Wednesday, May 22, 2013



Memorial Day is almost upon us, so this seems like a good time to celebrate the heroism of those who put their lives on the line for us. I'm singling out 13 of those who have already been singled out with the Medal of Honor, bestowed upon them by the President on behalf of the American people.

No matter how I feel about our recent wars -- and I admit I am ambivalent at best -- I cannot be more sincere in my admiration and gratitude to these amazing men.

1) Sergeant Clinton Romesha. Army. Afghanistan. 2013. The most recent recipient, Sgt. Romesha earned his Medal when he and his comrades were surrounded and attacked by as many as 300 combatants. Without regard for his own safety, he ventured off without cover to seek reinforcements. Over the next several hours, though seriously injured by shrapnel from a grenade and targeted by a sniper, he continued on until he could reach radio equipment. Once there, he not only radioed for help, he successfully directed air support to the enemy. His extraordinary effort gave his team the time to reorganize and ultimately defeat a much larger, better prepared enemy. Today he lives with his wife and children in Minot, North Dakota.

2) Corporal Dakota Meyer. Marines. Afghanistan, 2011. Corporal Meyer distinguished himself when his unit was ambushed. He jumped into a truck and drove, drawing fire to himself and away from fellow marines. Corporal Meyer not only managed to kill a number of enemy fighters, he evacuated friendly Afghan soldiers, many of whom were wounded. Despite a shrapnel wound to his arm, the Corporal went back repeatedly, alone and on foot, to recover the bodies of four fallen comrades. He requested that at the moment he was honored by the President there be simultaneous commemorative services at other locations for the families of the four who died in that battle.

3) Staff Sgt. Leroy Petry. Army. Afghanistan, 2011. Sgt. Petry and his team were fired upon with automatic weapons. Though wounded, he responded bravely when he saw a grenade lobbed at his men. He picked it up and threw it, thereby saving his men. But tragically the grenade went off at the moment of release, blowing off his hand. Nevertheless, Sgt. Petty is the only Medal of Honor recipient who is still on active duty.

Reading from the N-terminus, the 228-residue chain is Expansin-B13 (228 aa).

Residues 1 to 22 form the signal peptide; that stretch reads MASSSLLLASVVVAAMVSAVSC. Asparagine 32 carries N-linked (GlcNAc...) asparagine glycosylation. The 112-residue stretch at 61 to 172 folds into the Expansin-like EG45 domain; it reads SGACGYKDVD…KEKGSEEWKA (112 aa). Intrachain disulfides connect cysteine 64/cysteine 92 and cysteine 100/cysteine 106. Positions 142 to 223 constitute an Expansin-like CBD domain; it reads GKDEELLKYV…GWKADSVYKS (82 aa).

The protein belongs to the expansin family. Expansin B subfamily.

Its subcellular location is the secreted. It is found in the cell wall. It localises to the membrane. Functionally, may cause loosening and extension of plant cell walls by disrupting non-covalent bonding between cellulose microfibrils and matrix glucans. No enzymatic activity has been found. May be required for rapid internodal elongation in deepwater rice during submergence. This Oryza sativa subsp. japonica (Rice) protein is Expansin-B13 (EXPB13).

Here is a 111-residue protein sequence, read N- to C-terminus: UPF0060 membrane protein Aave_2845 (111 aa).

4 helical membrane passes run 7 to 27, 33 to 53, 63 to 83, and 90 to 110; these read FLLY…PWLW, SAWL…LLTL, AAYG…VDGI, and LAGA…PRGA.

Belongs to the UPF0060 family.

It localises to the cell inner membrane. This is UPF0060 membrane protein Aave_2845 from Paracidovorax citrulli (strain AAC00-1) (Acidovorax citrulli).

4) Staff Sgt. Salvatore Giunta. Army. Afghanistan, 2010. While on patrol, his team was ambushed. Without regard for his own safety, Sgt. Giunta exposed himself to fire twice within a matter of moments to save others, first to administer first aid to his fallen squad leader. Though injured, the Sgt. was still conscious enough to spot insurgents carrying away American soldier. He engaged the enemy, killing one and injuring another so he could rescue and provide aid to that soldier. Thankfully, this brave young man survived and is now attending college in Colorado.

5) Staff Sgt. Robert Miller. Army. Afghanistan, 2010. Sgt. Smith was leading a patrol through a small, narrow valley when they were ambushed. With total disregard for his own safety, he called for his troops to move back to cover while he charged the enemy. He not only killed at least 10 insurgents before losing his life, his action also saved seven American soldiers and 15 soldiers of the Afghanistan National Army.